News and STORIES

Fasig-Tipton Midlantic Sale Closes Out Strong

Author: Clint Goodman
Published: Wednesday July 01, 2020
Despite all of the chaos and disruptions within the sport of horse racing due to the COVID-19 pandemic, the Fasig-Tipton Midlantic 2-Year-Olds in Training Sale still managed to close out strong. The June 30 second-day was highlighted by the $875,000 purchase of a Candy Ride colt.

The auction lasted for two days at the Maryland State Fairgrounds in Timonium, and this year's numbers closely matched last year's, specifically when it came to the record sale. 

The event is traditionally held in the middle of May, along with the Preakness Stakes (G1), but both of those were delayed this year due to the pandemic. The Preakness will now run on Oct. 3.

There were a total of 563 head cataloged, and Fasig-Tipton reported that 303 horses were sold for a gross of $23,572,500. The average was $77,797, with a median of $40,000. There were a total of 72 horses that went unsold for an RNA rate of 19.2%.

Due to this year's changes, the sales company did not make comparisons with last year's sale.

In 2019, the auction produced record receipts of $29,374,000 for 326 horses sold. There was a record average of $90,104, and the median price was the second-highest it had ever been at $43,000.

New Protocols

Some of the changes at the sale included the seating in the sales pavilion being limited to 50% capacity.
There were also social distancing measures in place, and the use of masks was required.

Fasig-Tipton president Boyd Browning spoke about the way everything unfolded.

"Overall, we're just thrilled with the activity we've observed the last two days," he said. "It was a really good horse sale. I think it restores some confidence among both buyers and sellers that with one sales company — us — there remains a legitimate, viable marketplace out there.

"I have to take my hat off to our team in the Maryland office. There were days when they didn't know what they were going to do in a geographic area impacted more severely by COVID-19 than those of us in Kentucky."

The Lead Up

The lead up to the sale was stressful for many of the sellers who were unsure of how everything would go.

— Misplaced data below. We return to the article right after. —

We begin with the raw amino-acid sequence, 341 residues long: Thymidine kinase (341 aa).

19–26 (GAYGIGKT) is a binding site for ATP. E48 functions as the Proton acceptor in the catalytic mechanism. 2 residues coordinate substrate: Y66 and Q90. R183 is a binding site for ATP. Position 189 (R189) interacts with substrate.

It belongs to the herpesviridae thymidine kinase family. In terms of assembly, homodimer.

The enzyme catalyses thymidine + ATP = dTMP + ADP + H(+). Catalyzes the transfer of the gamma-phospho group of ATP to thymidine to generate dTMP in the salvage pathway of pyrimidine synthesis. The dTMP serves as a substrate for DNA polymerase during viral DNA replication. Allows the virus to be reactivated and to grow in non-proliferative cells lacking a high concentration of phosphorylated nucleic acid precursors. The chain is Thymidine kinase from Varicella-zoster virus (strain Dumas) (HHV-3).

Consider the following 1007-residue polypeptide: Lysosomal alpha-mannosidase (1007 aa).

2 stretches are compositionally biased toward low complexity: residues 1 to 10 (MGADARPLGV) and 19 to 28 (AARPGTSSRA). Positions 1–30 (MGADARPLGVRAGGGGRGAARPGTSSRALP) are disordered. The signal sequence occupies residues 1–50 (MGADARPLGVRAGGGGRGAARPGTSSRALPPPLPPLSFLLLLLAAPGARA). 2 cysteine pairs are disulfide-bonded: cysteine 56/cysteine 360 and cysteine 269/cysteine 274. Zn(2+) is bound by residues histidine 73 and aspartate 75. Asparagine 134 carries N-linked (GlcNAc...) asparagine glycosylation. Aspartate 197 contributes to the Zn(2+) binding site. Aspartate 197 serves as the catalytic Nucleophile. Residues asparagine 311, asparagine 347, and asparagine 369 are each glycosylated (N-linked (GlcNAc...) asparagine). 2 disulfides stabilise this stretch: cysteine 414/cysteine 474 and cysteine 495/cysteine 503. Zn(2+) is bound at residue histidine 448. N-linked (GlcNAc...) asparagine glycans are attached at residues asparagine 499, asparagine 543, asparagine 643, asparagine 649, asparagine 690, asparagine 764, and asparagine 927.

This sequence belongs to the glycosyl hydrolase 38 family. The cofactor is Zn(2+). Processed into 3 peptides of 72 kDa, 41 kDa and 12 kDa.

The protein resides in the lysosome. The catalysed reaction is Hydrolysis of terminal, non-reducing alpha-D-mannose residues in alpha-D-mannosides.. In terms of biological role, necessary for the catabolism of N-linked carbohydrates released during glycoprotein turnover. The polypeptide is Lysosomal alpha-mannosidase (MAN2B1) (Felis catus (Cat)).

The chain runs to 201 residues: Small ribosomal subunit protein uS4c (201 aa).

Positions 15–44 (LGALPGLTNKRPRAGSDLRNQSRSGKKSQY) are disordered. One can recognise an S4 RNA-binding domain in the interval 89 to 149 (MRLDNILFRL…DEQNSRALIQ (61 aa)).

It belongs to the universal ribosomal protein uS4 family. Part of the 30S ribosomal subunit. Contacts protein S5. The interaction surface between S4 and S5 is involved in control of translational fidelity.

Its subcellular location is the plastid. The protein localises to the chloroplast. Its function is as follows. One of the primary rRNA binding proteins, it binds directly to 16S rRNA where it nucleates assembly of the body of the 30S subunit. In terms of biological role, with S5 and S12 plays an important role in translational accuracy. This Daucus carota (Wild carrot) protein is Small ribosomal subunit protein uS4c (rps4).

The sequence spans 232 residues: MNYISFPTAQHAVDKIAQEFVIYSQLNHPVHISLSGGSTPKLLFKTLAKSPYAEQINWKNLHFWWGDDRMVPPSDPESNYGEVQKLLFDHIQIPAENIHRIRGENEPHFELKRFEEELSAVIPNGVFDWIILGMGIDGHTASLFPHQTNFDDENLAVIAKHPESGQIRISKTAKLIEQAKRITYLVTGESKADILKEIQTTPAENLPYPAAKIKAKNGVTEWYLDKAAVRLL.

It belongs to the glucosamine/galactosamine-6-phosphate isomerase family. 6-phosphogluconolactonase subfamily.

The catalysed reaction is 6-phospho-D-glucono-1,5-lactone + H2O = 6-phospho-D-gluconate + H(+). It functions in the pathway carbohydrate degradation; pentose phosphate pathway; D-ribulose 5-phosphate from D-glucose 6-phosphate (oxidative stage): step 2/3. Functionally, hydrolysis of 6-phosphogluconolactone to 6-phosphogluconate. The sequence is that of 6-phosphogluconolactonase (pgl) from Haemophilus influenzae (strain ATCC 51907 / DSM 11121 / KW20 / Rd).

"Fear has been transformed into relief," Browning said. "It's probably not going to be the most lucrative year financially for many pinhookers, but I think the survival rate at the end of the day will be dramatically higher than many would have assumed 60 days ago."

The company will also have a Yearling Showcase in Lexington Sept. 9-10. It will provide the opportunity for horses to be resold as juveniles. 

"I can look yearling consignors in the eye and say, 'We've damn sure seen a legitimate marketplace in our 2-year-old sale,'" he said. "We don't know what will happen in the world between June 30 and Sept. 9-10, but assuming there are no dramatic changes, there will be a legitimate marketplace. It's not going to be the irrational exuberance we've all experienced before, but it's not going to be disastrous either."

Candy Ride Colt

The second day of the sale was highlighted by the purchase of a Candy Ride colt. According to Wavertree Stables' Ciaran Dunne, he was one of the best horses in his care this year.

The colt was cataloged as Hip 443 and was purchased by agent Gary Young for an undisclosed client.

Hip 443 was bred in Kentucky by Brian Kahn and purchased by Ron Fine's Superfine Farms from consignor Woods Edge Farm for $175,000 at last year's Fasig-Tipton Kentucky October Yearlings Sale. The Candy Ride colt is out of the winning Giant's Causeway mare Causara, a daughter of the grade 3-winning Boundary mare Lady Belsara.